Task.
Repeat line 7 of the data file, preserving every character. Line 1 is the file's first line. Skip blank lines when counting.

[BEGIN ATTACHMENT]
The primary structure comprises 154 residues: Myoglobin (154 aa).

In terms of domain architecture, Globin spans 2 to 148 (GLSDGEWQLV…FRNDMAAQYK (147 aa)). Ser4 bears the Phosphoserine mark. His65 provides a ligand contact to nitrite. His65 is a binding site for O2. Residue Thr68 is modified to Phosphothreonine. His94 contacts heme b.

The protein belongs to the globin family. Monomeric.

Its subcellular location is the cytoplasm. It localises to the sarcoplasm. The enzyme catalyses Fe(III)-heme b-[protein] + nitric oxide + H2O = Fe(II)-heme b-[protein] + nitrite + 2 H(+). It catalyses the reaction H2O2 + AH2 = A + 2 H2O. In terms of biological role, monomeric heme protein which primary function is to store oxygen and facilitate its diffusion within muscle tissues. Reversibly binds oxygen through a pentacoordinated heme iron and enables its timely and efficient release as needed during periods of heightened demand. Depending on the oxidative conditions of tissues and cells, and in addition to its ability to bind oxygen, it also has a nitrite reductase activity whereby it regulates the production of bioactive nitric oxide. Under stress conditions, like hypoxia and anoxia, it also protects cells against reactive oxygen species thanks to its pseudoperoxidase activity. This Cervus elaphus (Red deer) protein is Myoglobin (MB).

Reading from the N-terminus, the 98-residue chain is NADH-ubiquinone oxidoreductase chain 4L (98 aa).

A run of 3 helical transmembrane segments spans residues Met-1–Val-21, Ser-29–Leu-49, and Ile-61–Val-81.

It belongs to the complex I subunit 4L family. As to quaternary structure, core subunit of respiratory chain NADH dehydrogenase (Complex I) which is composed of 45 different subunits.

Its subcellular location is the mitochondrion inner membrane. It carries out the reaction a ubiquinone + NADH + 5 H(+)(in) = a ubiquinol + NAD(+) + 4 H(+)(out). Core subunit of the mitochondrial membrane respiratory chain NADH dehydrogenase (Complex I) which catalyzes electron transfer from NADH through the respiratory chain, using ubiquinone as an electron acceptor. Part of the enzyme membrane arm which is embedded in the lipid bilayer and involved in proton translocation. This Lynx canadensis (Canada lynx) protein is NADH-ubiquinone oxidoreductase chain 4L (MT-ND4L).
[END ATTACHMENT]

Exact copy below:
It belongs to the complex I subunit 4L family. As to quaternary structure, core subunit of respiratory chain NADH dehydrogenase (Complex I) which is composed of 45 different subunits.